Friday, January 02, 2009

Honesty and a good opening sentence

I have not been writing drabbles, because I have been playing Final Fantasy VII and revising my November's novel. This has taken up all of my time. Or at least, close to it. The rest has been taken up with wondering why I bother revising if I'm just writing for myself, and in fact why I bother posting anything online if I'm just writing for myself, and with the question of whether anyone can truly "just write for themselves" or if the very act of writing something down implies an audience. None of it matters, not really, but it's an interesting question and has got me thinking. Because the fact of the matter is that if I am posting things online, I must want people to read them. But I am too averse to self-promotion to advertise to my friends "Go here! Read this! I wrote it in November and I am proud!" and as such I feel like what I really want out of the internet is not simply a place where people will read, but where people will read anonymously. My acquaintances will not judge me for writing fluff if they never see the fluff that I write. Meanwhile someone, at least, is reading it. Hopefully. And my friends, well, my friends know me well enough to forgive my tendency to revel in fluff. Hopefully.

Also, a carton of schoolbooks finally found its way here from Chicago, so I am reunited with my Durkheim. Let the collective effervescence begin? (Weber was in the first batch, and I think I gave Marx away. I could make some comment here about the importance of the Protestant Ethic in getting through graduate school, and the importance of free sharing in Communism, but I won't. So there.)

And a drabble, because, well, I wrote one. Inspired by the word "Xanthous".

Suzie was not a coward. It wasn’t cowardly to know which battles could be won and which couldn’t. It wasn’t cowardly to choose your fights.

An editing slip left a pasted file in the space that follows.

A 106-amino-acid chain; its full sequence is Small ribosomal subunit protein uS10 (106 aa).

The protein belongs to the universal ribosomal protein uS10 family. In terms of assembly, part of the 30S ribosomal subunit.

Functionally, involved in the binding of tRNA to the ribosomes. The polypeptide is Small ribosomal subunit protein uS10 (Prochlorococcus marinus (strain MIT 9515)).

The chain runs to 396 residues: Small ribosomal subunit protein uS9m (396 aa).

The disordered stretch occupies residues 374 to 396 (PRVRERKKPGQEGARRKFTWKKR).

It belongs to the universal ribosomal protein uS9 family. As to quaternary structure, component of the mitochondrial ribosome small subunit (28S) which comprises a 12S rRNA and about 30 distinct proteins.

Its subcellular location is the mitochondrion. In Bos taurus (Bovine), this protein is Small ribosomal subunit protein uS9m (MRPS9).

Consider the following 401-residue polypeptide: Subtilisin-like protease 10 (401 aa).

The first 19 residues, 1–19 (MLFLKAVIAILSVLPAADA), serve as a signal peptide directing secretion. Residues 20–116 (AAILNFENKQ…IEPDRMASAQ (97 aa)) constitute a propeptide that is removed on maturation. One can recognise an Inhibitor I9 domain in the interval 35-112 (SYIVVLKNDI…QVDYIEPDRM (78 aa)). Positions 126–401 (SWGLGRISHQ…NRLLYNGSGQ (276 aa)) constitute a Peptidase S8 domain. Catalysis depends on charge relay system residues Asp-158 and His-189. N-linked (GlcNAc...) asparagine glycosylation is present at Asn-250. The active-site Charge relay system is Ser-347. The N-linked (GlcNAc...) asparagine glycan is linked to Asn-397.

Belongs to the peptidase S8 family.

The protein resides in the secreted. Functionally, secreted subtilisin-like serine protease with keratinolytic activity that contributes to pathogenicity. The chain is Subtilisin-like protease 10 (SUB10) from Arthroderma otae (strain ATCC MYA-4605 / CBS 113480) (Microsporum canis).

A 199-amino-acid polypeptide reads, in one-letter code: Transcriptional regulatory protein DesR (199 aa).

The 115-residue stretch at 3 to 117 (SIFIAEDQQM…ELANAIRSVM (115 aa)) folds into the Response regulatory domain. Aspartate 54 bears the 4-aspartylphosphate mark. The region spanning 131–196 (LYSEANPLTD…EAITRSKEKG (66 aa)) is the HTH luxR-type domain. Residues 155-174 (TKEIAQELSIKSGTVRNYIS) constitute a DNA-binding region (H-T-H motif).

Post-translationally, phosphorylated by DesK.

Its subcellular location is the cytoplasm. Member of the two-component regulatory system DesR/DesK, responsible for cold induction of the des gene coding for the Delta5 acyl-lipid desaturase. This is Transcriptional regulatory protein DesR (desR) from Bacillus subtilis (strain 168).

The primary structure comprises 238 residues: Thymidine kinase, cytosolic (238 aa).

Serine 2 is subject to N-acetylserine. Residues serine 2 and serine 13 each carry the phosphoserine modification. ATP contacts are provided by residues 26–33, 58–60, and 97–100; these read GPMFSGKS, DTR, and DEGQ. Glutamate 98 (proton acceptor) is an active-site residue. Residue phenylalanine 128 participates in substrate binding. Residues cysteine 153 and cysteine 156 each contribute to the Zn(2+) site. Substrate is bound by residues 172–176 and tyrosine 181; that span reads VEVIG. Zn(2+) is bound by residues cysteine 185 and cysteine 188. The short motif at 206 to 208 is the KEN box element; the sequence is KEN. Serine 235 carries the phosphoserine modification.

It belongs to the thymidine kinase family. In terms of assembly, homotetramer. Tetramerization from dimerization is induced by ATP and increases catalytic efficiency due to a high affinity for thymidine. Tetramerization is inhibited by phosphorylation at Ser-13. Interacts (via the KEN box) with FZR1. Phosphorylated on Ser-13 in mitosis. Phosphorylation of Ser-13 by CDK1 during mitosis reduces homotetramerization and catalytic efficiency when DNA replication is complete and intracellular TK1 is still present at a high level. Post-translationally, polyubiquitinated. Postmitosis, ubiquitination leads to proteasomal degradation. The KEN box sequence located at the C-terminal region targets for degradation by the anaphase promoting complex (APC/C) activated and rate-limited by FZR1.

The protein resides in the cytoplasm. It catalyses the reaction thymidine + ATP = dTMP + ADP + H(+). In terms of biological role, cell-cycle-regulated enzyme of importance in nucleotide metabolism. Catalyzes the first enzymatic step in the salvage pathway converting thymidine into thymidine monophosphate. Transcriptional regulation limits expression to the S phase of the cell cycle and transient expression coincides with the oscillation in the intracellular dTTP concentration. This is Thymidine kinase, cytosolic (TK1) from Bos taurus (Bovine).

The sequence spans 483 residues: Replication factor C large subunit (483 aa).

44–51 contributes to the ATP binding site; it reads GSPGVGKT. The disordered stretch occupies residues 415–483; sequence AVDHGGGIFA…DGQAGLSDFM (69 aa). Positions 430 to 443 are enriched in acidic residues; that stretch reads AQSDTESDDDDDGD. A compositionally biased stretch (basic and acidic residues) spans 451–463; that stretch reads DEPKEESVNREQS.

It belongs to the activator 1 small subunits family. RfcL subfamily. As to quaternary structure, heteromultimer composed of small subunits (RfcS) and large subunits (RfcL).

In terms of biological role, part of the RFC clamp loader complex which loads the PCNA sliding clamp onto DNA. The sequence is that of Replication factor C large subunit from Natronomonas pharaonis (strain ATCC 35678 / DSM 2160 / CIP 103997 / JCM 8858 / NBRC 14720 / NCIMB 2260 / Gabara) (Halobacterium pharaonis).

It wasn’t even cowardly, her mother had told her, to be frightened, and to scream, when the threat warranted. And Suzie was not frightened, and she hadn’t screamed.

“This isn’t something I’ll fight.”

“You’d rather just give up?”

“I’d rather move on. I’m leaving.”

“You can’t just leave because she said some nasty things!”

“I can’t just listen to her either!”

“She’d back down if you stood your ground.”

“I can’t,” Suzie said, and left.


Alex said...

I would make the argument, then, that one man's fluff is another man's treasure. Now, I haven't started reading your novel yet, and inasmuch can't truly qualify that statement, though I would make a pretty good bet in your favor.

Also, the idea of self-promotion among friends seems a little bit silly. I don't think that any of us would feel like your trying to sell anything by saying, "hey, read my stuff!" Much more likely, we'll read it just like any other novel, like Hemingway or Shakespeare or Asimov, and have just as much fun reading it.

ayn said...

If not more fun, because we actually know the author which will add extra meaning--whether you want it to or not. =p

BTW, the captcha for this comment says "thoses," which is an awesome word.